What is Peridontal Disease

Posted on July 31, 2017

Periodontal disease is a very common condition which affects the gums and periodontal structures in the mouth. There are different forms of periodontitis ranging from mild to severe. This disease is usually the result of poor oral hygiene and for the most part is completely preventable.

Symptoms of Periodontal Disease

You may have periodontal disease if you notice any of the following symptoms:

  • Bad Bread
  • Changes in the way your teeth fit together
  • Pain when chewing
  • Receding gum lines
  • Loose teeth
  • Swollen gums
  • Gums that are tender and/or bleed

What Causes Periodontitis?

Periodontitis usually develops from lack of brushing and flossing your teeth. However, there are certain factors that can make a person more prone to developing this disease. These include:

  • Smoking or chewing tobacco
  • Hormonal changes due to menopause or pregnancy
  • Substance abuse
  • Obesity
  • Genetics
  • Inadequate nutrition
  • Taking medications that cause dry mouth
  • Other inflammatory diseases such as diabetes, crohn’s disease, or rheumatoid arthritis.
  • Health conditions that cause a weakened immune system such as HIV/AIDS or cancer.

Types of Periodontitis

Gingivitis

Gingivitis occurs before periodontal disease sets in and refers to inflammation of the gum tissue. It is normally caused by inadequate home care of your teeth. You may notice symptoms of gingivitis in the form of bleeding gums when brushing or flossing. When plaque is not removed daily from your teeth, it will accumulate and harden over time turning into tartar. Tartar makes plaque more difficult to remove and it begins to collect bacteria, causing irritation along the gumline. Once tarter has built up on your teeth, you will not be able to remove it by yourself at home. This will have to be done by a dental professional. Inflammation from gingivitis can easily be reversed by practicing good oral hygiene and getting regular dental cleanings.

Chronic Periodontitis

Gingivitis that is left untreated can turn into chronic periodontitis. This is the most common form of periodontal disease. Plaque buildup due to poor oral hygiene will result in chronic inflammation of the periodontal tissue causing the gums to recede. If left untreated, periodontitis will lead to the loss of bone structure and eventual tooth loss.

Aggressive Periodontitis

Aggressive periodontitis is a rare form of periodontal disease that causes rapid progression of bone and tooth loss. This condition usually occurs in otherwise healthy individuals of a younger age and tends to run in families.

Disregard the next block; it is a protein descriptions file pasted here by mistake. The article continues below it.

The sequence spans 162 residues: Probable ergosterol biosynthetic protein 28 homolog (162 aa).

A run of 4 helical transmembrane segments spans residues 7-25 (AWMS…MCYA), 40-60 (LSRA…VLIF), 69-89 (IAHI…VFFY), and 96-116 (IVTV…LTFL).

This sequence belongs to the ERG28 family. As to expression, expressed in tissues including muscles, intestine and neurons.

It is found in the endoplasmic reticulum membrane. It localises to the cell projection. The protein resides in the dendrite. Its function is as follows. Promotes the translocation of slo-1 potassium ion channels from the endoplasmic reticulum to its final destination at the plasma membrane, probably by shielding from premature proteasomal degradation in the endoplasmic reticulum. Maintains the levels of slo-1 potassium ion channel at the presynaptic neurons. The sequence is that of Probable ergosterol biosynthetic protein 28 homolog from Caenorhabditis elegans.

Periodontitis Caused by Systemic Disease

This type of periodontal disease is caused by an underlying medical condition, for example: cardiovascular disease, diabetes, etc.

To learn more about the connection between perio disease and systemic diseases, click here.

Necrotising Periodontitis

Necrotizing periodontal disease occurs when the gum tissue, tooth ligaments, and supporting bone are killed off due to lack of blood supply. This generally occurs in people who have a suppressed immune system from having chemo due to cancer, having HIV/AIDS or even being malnourished.

Treatments for Periodontal Disease

Scaling and Root Planing

If you have been diagnosed with periodontal disease, your dentist will recommend some form of gum disease treatment. The first step is usually a conservative nonsurgical procedure called scaling and root planing. This is done by a dental hygienist, dentist, and periodontist. The treatment involves scraping the teeth to remove all plaque and tarter, and then smoothing the roots to help prevent bacteria from building up again. Local anesthetic is sometimes used to prevent discomfort during this appointment. In conjunction with this procedure, antibiotic therapy might also be recommended by your dentist. This could be in the form of a gel, pill, or oral mouthwash to help control bacteria.

Flap Surgery

Flap surgery, or pocket reduction surgery is a procedure where the gums are pulled back so the periodontist has direct access to the roots and bone supporting the tooth. Tartar is then scraped and cleaned out from below the gumline, and any bone defects are smoothed as well. This procedure IS done with anesthetics, so patients do not feel a thing! Once the procedure is complete, the gums will be placed back against the teeth and stitched into place.

Gum Graft

If you have exposed sensitive roots due to gum recession, gum tissue can be taken from the palate of your mouth and used to cover the exposed root. This procedure is called a gum tissue graft surgery and will help reduce tooth sensitivity, protect your roots from decay, and stop further gum recession and bone loss.

Bone Grafting

If you have severe bone loss due to periodontal disease, a bone graft may be recommended to prevent the loss of any teeth. During the procedure, an incision is made in your gum tissue to access the bone below it. Grafting material can then be added. This material is what will promote new bone growth.

Categories: Oral Health, Orthodontic Treatment
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